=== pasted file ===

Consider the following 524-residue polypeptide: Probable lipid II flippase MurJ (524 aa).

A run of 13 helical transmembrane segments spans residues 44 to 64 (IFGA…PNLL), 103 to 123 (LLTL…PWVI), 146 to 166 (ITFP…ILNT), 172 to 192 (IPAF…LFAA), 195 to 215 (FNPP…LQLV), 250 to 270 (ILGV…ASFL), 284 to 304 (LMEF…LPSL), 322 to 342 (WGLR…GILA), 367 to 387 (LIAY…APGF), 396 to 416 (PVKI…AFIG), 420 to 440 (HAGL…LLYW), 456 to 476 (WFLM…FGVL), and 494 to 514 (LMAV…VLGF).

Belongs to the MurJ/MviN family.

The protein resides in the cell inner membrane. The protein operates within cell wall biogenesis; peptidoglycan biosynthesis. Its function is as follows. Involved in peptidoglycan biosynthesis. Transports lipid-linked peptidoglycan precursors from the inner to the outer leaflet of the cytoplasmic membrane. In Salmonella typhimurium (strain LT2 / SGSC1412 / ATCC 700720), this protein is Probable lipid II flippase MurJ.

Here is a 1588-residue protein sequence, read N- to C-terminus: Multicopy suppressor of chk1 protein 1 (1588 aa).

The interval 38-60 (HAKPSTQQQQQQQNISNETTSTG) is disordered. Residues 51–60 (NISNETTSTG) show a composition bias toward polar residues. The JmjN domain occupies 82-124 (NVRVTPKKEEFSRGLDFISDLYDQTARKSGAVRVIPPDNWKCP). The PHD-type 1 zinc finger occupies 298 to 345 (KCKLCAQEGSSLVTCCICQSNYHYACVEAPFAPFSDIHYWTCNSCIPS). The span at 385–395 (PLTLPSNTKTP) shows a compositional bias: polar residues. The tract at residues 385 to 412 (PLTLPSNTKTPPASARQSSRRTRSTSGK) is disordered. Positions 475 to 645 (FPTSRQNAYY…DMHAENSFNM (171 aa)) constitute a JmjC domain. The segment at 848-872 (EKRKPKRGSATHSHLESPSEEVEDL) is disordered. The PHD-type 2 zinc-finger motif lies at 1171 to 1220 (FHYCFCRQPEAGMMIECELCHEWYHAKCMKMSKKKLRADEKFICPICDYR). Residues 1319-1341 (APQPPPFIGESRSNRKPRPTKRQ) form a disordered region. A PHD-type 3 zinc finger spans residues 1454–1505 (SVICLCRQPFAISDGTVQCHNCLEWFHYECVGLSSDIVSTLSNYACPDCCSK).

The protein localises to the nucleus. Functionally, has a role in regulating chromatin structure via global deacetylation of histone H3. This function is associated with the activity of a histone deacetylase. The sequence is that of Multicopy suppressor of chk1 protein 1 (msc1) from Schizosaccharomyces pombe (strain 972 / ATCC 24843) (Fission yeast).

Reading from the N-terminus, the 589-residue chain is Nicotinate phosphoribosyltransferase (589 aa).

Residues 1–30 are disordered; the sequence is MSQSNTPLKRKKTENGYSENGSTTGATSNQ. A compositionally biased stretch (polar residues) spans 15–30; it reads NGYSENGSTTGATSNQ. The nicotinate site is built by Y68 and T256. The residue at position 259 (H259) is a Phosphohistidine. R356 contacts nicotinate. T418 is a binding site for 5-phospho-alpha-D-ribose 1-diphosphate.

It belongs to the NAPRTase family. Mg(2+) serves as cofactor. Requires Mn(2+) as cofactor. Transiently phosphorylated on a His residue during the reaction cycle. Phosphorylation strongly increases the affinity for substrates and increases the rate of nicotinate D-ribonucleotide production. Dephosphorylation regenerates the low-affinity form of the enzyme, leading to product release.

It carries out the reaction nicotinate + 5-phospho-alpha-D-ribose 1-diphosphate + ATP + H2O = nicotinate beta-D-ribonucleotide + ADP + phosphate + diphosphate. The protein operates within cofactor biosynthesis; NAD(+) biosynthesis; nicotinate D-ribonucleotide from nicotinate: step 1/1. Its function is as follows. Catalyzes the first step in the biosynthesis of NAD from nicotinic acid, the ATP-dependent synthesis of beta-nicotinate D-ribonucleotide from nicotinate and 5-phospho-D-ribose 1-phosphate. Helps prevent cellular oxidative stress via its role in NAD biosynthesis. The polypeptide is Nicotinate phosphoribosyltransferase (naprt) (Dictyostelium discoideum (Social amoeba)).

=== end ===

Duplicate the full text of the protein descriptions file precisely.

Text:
Consider the following 524-residue polypeptide: Probable lipid II flippase MurJ (524 aa).

A run of 13 helical transmembrane segments spans residues 44 to 64 (IFGA…PNLL), 103 to 123 (LLTL…PWVI), 146 to 166 (ITFP…ILNT), 172 to 192 (IPAF…LFAA), 195 to 215 (FNPP…LQLV), 250 to 270 (ILGV…ASFL), 284 to 304 (LMEF…LPSL), 322 to 342 (WGLR…GILA), 367 to 387 (LIAY…APGF), 396 to 416 (PVKI…AFIG), 420 to 440 (HAGL…LLYW), 456 to 476 (WFLM…FGVL), and 494 to 514 (LMAV…VLGF).

Belongs to the MurJ/MviN family.

The protein resides in the cell inner membrane. The protein operates within cell wall biogenesis; peptidoglycan biosynthesis. Its function is as follows. Involved in peptidoglycan biosynthesis. Transports lipid-linked peptidoglycan precursors from the inner to the outer leaflet of the cytoplasmic membrane. In Salmonella typhimurium (strain LT2 / SGSC1412 / ATCC 700720), this protein is Probable lipid II flippase MurJ.

Here is a 1588-residue protein sequence, read N- to C-terminus: Multicopy suppressor of chk1 protein 1 (1588 aa).

The interval 38-60 (HAKPSTQQQQQQQNISNETTSTG) is disordered. Residues 51–60 (NISNETTSTG) show a composition bias toward polar residues. The JmjN domain occupies 82-124 (NVRVTPKKEEFSRGLDFISDLYDQTARKSGAVRVIPPDNWKCP). The PHD-type 1 zinc finger occupies 298 to 345 (KCKLCAQEGSSLVTCCICQSNYHYACVEAPFAPFSDIHYWTCNSCIPS). The span at 385–395 (PLTLPSNTKTP) shows a compositional bias: polar residues. The tract at residues 385 to 412 (PLTLPSNTKTPPASARQSSRRTRSTSGK) is disordered. Positions 475 to 645 (FPTSRQNAYY…DMHAENSFNM (171 aa)) constitute a JmjC domain. The segment at 848-872 (EKRKPKRGSATHSHLESPSEEVEDL) is disordered. The PHD-type 2 zinc-finger motif lies at 1171 to 1220 (FHYCFCRQPEAGMMIECELCHEWYHAKCMKMSKKKLRADEKFICPICDYR). Residues 1319-1341 (APQPPPFIGESRSNRKPRPTKRQ) form a disordered region. A PHD-type 3 zinc finger spans residues 1454–1505 (SVICLCRQPFAISDGTVQCHNCLEWFHYECVGLSSDIVSTLSNYACPDCCSK).

The protein localises to the nucleus. Functionally, has a role in regulating chromatin structure via global deacetylation of histone H3. This function is associated with the activity of a histone deacetylase. The sequence is that of Multicopy suppressor of chk1 protein 1 (msc1) from Schizosaccharomyces pombe (strain 972 / ATCC 24843) (Fission yeast).

Reading from the N-terminus, the 589-residue chain is Nicotinate phosphoribosyltransferase (589 aa).

Residues 1–30 are disordered; the sequence is MSQSNTPLKRKKTENGYSENGSTTGATSNQ. A compositionally biased stretch (polar residues) spans 15–30; it reads NGYSENGSTTGATSNQ. The nicotinate site is built by Y68 and T256. The residue at position 259 (H259) is a Phosphohistidine. R356 contacts nicotinate. T418 is a binding site for 5-phospho-alpha-D-ribose 1-diphosphate.

It belongs to the NAPRTase family. Mg(2+) serves as cofactor. Requires Mn(2+) as cofactor. Transiently phosphorylated on a His residue during the reaction cycle. Phosphorylation strongly increases the affinity for substrates and increases the rate of nicotinate D-ribonucleotide production. Dephosphorylation regenerates the low-affinity form of the enzyme, leading to product release.

It carries out the reaction nicotinate + 5-phospho-alpha-D-ribose 1-diphosphate + ATP + H2O = nicotinate beta-D-ribonucleotide + ADP + phosphate + diphosphate. The protein operates within cofactor biosynthesis; NAD(+) biosynthesis; nicotinate D-ribonucleotide from nicotinate: step 1/1. Its function is as follows. Catalyzes the first step in the biosynthesis of NAD from nicotinic acid, the ATP-dependent synthesis of beta-nicotinate D-ribonucleotide from nicotinate and 5-phospho-D-ribose 1-phosphate. Helps prevent cellular oxidative stress via its role in NAD biosynthesis. The polypeptide is Nicotinate phosphoribosyltransferase (naprt) (Dictyostelium discoideum (Social amoeba)).